Saturn’s tiny moon friend, Daphnis, is finally getting its close-up. In a stunning new image from NASA’s Cassini spacecraft, the elusive moon can be seen peeking out from within the Keeler gap of Saturn’s rings. According to NASA, the image was taken in visible (green) light by Cassini’s narrow-angle camera.
It’s the closest look at Daphnis we’ve ever had—and I’m not going to lie, it’s pretty cute.
Though Daphnis is small—just five miles in diameter—it’s mighty. As it orbits in the Keeler gap at the outer edge of Saturn’s A ring, the moon’s gravity creates waves horizontally and vertically. That alone distinguishes the “wavemaker” moon from the 61 others orbiting the gas giant.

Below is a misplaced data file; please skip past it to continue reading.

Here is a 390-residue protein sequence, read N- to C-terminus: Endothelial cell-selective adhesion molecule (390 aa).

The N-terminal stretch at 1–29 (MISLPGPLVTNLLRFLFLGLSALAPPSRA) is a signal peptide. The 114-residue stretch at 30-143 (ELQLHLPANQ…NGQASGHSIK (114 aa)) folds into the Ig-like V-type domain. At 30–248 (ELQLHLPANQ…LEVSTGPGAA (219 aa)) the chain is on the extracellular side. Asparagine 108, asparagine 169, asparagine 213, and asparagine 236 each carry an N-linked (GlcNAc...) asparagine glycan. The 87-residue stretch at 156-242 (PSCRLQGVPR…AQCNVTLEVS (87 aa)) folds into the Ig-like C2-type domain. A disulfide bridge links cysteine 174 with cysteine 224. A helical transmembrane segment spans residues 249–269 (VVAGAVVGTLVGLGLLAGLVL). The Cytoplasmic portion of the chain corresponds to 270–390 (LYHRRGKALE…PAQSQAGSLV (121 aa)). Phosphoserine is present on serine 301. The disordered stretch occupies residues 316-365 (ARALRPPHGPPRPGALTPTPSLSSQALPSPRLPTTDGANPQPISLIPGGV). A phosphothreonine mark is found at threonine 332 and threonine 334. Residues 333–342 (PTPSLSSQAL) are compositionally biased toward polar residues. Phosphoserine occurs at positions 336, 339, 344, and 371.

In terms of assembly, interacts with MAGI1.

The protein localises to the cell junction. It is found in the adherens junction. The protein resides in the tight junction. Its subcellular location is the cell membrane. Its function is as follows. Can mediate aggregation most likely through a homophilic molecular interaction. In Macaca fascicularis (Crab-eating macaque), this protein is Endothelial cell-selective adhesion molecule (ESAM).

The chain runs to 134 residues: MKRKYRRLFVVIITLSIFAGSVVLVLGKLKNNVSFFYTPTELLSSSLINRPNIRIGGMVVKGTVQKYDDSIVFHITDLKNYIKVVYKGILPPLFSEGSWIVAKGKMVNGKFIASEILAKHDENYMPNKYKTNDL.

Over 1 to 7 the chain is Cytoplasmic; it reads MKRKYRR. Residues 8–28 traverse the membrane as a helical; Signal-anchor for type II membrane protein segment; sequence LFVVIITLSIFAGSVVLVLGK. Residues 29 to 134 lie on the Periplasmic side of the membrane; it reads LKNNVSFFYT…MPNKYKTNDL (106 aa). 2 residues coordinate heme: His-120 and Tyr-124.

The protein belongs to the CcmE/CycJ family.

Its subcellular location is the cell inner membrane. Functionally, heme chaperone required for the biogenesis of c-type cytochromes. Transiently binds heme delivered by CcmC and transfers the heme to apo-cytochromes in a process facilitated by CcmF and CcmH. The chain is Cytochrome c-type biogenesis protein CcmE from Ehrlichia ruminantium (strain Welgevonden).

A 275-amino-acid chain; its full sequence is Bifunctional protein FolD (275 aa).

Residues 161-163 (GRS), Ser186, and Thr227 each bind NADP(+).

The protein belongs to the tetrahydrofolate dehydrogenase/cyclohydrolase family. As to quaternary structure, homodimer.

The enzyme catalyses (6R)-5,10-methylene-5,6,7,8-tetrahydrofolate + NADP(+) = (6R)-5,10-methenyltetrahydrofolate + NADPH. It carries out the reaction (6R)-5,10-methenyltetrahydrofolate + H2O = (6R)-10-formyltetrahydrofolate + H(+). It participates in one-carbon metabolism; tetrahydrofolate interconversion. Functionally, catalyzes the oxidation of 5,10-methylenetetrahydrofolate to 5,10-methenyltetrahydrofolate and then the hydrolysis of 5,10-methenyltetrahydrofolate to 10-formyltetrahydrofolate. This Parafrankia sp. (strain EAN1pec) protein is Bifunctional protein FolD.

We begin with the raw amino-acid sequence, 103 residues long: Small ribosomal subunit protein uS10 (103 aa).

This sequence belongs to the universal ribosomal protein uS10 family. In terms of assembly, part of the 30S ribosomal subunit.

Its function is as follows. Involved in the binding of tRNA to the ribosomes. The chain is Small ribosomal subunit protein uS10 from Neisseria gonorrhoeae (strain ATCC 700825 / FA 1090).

Cassini first observed Daphnis on May 1st, 2005. Since then, the spacecraft has been Saturn’s most popular (and only) visitor, snapping photos of geysers, flowing liquid methane and more. In November, Cassini began one of its final acts—the ring grazing phase—which is yielding up-close-and-personal shots of Saturn’s moons and rings.
Alas, all good things must come to an end. In September 2017, Cassini will end its 20-year mission by thrusting itself into Saturn’s atmosphere. At least we can expect more cool photos before then. [NASA]